4 CSR misconceptions to deconstruct
The concept of CSR, Corporate Social Responsibility or Corporate Social Responsibility, which encompasses the application of sustainable development practices and principles by businesses, has been initiated since the late 20ᵉ century.
Despite the democratization of sustainable development, certain misconception still persist regarding the implementation of a structured CSR strategy in companies. Let’s deconstruct these ideas together!
What is the current status of CSR?
Today, since the PACTE law of 2019 the societal expectations are increasing and the CSR approach is becoming more and more considered by companies.
If, at first, it seems that large companies are the most concerned by the CSR issue, because they are subject to specific regulations and legal obligations, VSEs and SMEs also join voluntarily and without regulatory obligation.
In addition, the application of a CSR approach requires a commitment and an awareness of all the actors of the company, in particular the management, which has the responsibility to set an example to the employees.
We will discuss 4 CSR misconceptions that you may face to convince managers and employees to get involved in a CSR strategy.
What are the common misconceptions about CSR?
CSR misconception n°1: sustainable development is the responsibility of others
It is often thought that CSR or sustainable development only concerns the Other. For companies, for example, CSR is the responsibility of the state and individuals, and for the latter, it is the responsibility of the state, which is the guarantor of the proper application of laws and regulations, and the companies that pollute the most.
In reality, each actor who is part of the same ecosystem and the same planet, whether he is an individual, a company, whatever its size, or a State, is indeed responsible and must contribute to the preservation of the environment at his level. All employees are players in achieving the objectives. Collective action can therefore only reinforce efforts and encourage individual action.
CSR misconceptions n°2: CSR is just a matter of communication
Many think that CSR is applied to embellish the image of the company. Contrary to what we think, a solid responsible approach is based on commitments, concrete actions and measurable facts on the part of companies, their members and their stakeholders. To be effective, the CSR must be thought of as a strategy To be effective, CSR must be a strategy in its own right, from which an action plan can be derived. Otherwise, it may have the opposite effect: greenwashing.
CSR rating systems require evidence and quantified results on the implementation of CSR actions.
Indeed, it helps to improve the employer brand and attract and retain talent. According to a study conducted by Mercer in 2022, 96% of employees want to work for companies with a CSR policy.
CSR misconceptions n°3: sustainable development is incompatible with corporate performance
Contrary to the popular belief that CSR cannot improve economic growth and performance in general because of the additional costs of its implementation without concrete benefits, a 2016 study by France Stratégie, the General Commission for Strategy and Forecasting attached to the Prime Minister’s office, showed that the economic performance of companies with a CSR policy, is on average 13% higher than others.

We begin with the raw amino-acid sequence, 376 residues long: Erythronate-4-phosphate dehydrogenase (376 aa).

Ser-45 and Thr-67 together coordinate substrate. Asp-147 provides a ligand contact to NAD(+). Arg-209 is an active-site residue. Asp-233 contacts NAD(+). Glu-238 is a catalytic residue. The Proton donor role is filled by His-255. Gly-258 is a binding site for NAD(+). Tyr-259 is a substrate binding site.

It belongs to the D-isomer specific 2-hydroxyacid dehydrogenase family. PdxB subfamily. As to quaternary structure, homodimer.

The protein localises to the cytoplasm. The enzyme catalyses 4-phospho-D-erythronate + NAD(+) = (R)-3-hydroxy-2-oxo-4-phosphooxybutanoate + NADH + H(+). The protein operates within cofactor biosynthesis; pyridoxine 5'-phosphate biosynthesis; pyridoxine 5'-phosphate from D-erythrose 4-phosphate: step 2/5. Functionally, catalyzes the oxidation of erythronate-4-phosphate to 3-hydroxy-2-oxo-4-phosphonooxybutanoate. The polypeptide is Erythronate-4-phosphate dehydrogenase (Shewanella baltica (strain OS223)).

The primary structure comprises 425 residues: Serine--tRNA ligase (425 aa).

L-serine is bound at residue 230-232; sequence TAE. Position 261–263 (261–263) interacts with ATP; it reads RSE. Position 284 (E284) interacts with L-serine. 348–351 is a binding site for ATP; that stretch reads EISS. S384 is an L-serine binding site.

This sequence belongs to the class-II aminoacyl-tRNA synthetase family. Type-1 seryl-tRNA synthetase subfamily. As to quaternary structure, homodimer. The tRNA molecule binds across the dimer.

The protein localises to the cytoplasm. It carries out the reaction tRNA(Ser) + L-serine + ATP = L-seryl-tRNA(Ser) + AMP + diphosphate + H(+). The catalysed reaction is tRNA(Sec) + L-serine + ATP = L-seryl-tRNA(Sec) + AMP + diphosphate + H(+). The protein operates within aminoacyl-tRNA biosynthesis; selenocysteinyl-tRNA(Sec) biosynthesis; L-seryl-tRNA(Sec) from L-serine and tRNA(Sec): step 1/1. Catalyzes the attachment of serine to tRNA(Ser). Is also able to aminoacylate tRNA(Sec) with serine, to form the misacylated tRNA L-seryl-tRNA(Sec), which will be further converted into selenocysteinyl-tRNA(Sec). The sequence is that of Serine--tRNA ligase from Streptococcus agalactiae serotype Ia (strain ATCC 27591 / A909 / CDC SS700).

It is undeniable that the implementation of social measures promoting the development of skills and a good social climate only strengthens the involvement of employees, and therefore increases their productivity.
CSR misconceptions n°4: CSR cannot be compatible with innovation and digital
Often, the advocates of sustainable development question the contribution of digital technology and innovation in finding solutions to CSR issues, since by default resources that are becoming increasingly scarce (e.g. energy via electricity, raw materials such as lithium, etc.) are needed to develop them. But this is not always true, if digital and innovation are applied according to an eco-responsible logic, they can identify new business opportunities and therefore ensure sustainability and resilience to companies.
Moreover, digital and innovation contribute to the simplification of processes and theimprovement of social cohesion within the company. They also help to reduce travel and therefore the carbon footprint of companies and employees through solutions for managing and monitoring sustainable development indicators.
As you can see, the issue of CSR can make people react and is subject to many misconceptions. But it is an important issue for companies and their employees, because it allows them to reconcile their performance AND their impact on society and the environment. It is therefore not a simple communication approach, but it implies a concrete commitment from all actors, including companies, to integrate social and environmental issues into their strategies and practices.
At SQORUS, our teams and experts support our clients in the implementation of an acculturation strategy and CSR actions, and propose innovative change management approaches to facilitate employee commitment and management involvement.
Discover our offer in change management, and if you want to know more, do not hesitate to contact us directly to discover our services and methods.
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